dishoncrs alike those who use it and those
towards whoen it is employed.
Another alnmost tqual atrocity, thughi
less epidemic, is the ' ulgiariziog of parting
sa'utatliors. " So-long," possibly an Ame
I c',nization of the orieutal "' palaam," is the
worst of t'lese, though it :s not mrach wolne
than le n' 1 liver," " iuin resIrev ir,"  aed
" olive oil " where iith Americana of luhi
led mental, inomel aid ph iolog:cal Rifts
ciuntefeit the French au reuroir. We have
the m)ost perfect of parting salatatione,
" Good-by " infll"it.ly prefi,rabie to our
thibnking to the " adieu," or the "farewell,"
which always ihas a suspicion of boskans
and footlights about it. Mlany persons who
are habitually addicted to the use of " so
long" have no adequate idea of the iueffA
ale meanness of the phrase. That only can
1e obtained by the process of substitution.
Let us improve Shakespeare-popularise
and nineteenth-centarizo him, as it were.
:an the lovers of Verona charm as if their
assionate phrase be
"I S.l.a ! o long I Parting is snch swest sorrow
Shat ahall usy ' So-luog' till it be to-mo row."
ur the fallen Cardinal compel cur pity by
ireathing a long "L o long'.' to all his great
ests Muchl of the force and dignity of the
ire patsage where Da Qrtincy describes his
1plaun dreamn would be lIat if for "Ever
u~tirng farewella!-anrd yet again-ever
iaslU r tart 'cll !" we e- :pl) y "I ver
a-tn.',, to )nn.c ·,s."" or r'vt. "i' :: t fla.!.i;.g
.i ri-- , i, . " ' TLci, th a :, iii that ' ,
y Aii Ii ram'isa tantt e gushy' c: rv.,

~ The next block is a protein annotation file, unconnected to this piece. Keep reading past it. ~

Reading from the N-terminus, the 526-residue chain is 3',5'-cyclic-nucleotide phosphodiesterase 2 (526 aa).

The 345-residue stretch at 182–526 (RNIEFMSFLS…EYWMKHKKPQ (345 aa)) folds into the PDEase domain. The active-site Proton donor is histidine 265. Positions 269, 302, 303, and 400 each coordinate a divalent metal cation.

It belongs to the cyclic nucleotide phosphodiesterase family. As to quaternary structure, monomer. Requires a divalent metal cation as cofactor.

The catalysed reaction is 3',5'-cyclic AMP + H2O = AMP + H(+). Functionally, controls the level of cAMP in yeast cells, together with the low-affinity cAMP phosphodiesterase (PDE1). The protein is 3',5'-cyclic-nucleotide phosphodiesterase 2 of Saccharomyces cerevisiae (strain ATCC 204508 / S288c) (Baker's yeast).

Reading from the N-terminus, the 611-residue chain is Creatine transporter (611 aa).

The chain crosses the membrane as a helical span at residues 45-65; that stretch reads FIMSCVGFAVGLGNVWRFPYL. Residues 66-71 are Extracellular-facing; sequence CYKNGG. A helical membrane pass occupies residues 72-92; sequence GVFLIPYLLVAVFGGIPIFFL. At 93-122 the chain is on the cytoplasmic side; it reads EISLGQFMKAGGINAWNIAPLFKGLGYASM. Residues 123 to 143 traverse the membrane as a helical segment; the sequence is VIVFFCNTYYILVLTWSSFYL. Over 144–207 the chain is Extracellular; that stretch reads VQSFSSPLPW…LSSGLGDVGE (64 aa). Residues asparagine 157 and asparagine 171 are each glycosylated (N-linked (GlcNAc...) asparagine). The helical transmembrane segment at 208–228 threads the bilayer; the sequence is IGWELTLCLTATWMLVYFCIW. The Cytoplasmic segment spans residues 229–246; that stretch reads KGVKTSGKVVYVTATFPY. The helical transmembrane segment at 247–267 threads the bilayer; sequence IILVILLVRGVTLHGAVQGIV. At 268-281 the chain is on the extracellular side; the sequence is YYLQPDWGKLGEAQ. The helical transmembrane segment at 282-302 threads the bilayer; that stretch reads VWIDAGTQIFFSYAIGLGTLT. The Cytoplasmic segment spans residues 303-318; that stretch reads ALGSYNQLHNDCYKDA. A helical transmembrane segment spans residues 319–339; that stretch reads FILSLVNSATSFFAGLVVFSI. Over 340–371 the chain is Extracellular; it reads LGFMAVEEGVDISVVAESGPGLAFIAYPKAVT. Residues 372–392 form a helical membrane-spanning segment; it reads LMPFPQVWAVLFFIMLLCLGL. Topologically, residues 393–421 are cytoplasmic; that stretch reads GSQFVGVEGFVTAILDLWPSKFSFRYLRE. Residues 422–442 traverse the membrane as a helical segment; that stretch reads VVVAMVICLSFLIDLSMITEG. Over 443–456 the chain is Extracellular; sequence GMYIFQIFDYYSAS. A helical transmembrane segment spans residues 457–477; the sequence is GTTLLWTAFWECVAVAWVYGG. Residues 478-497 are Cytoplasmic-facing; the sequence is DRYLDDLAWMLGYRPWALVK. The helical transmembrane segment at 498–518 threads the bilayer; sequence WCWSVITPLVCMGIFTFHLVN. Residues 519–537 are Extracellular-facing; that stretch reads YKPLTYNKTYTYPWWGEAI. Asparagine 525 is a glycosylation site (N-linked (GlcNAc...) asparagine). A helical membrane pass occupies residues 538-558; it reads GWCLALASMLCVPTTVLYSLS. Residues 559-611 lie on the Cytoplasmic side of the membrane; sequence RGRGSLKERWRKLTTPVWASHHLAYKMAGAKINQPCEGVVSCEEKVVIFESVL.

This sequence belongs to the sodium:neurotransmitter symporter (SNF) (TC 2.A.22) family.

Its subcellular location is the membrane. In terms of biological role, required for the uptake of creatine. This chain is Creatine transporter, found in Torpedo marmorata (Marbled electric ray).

rU r l veel i 1 i, .,' to L u seil-sa~n ti F ir
f"by hbyr" hr ubstfitut d f,, ";.t ; ..1.i"
he per im ca.Lit fail to luosa, ui) ,,, of i's
eathn'a- and ri.'tt-anes. 'I'ius ri horni ,
Sr. Aldrich init lit Ibicow tlhe autlhr of a
idiculouR c o,: iif ver se:s begihtonrig
"'aT ta " I have tosay a-ta4
'I,, suth a hot tof pretty thlin,
nd the autl.or of "('!ilde Ilaro d" appear
u a wicked and fanriliar geneiatia re
uarking
"M1 satire :n.-- tiio"
None carl have so heart) an admiration
fexpre-sive slang judiciously employed, as
urselvea. In the present tconomy of
uings, slang to a great degree means
axon, but, as is said in Connicticut of
eacons, there is a difference in slangs.
etween the conventional expressions of
tie collective idiocy of the time, anu, the
.rse presentation ot a fact or sentiment of
road humanity, there i as mtuch differ
nce as there is between c.ty and country
Ind. We cannot, perhaps, hope for a re
nro to thosei Ausonian dlays when the
-man who, to lieu of "Vale!" observed
his intimate "Va va!" was hurled fom
he Tarpeilan rock amid the acclamation of
lebs and patricians, but we may at least I
e allowed to entertain conjecture of a
age when the man who saas "thanks!"
ill be expedited with kicking feet down
ospitable stairs amid the derisive "si
nugb" of the company.
Every man is said to have at least one
iance to acquire wealth. In the case of a
swspaper man, this opportunity comes on
He 20th of February every year, except e
ap year.
ALMOYT 1'ESUJD1ºED TO BEA lAdTHOLIO.
(Pa3ne'e iSr. day Pres, Jersey City, Jan. 5l.)
We had always heard that the Roman Ca
tholice we*e nie or ten degrees lower down
the scales tilan were heathens. They were
priest ridden adcl priest-driven. The priest,
to our imangintion, was a great monk-like
nmoteter, fat with food snatchei from
the starvlig 4 sr jercts-the poor Irish. We
eupposed he' sat in an awful big chair, with
an awfutl conritelnace and anld an awful big
three-tinedt folk in his right hand. Our
imagiration caught from early instructions
at the " free " public schools, pictured the
poor pi est-ridden subjects-the horrid Irish
-fall ng before this monster monk or some
thing in his big chair, and after biting the
dust kissing his feet. This we supposedto
be the religious worship of the Catholics.
It was only a few years ago that we had
recovered sufficiently from our free common
school education to dare to enter a Catholic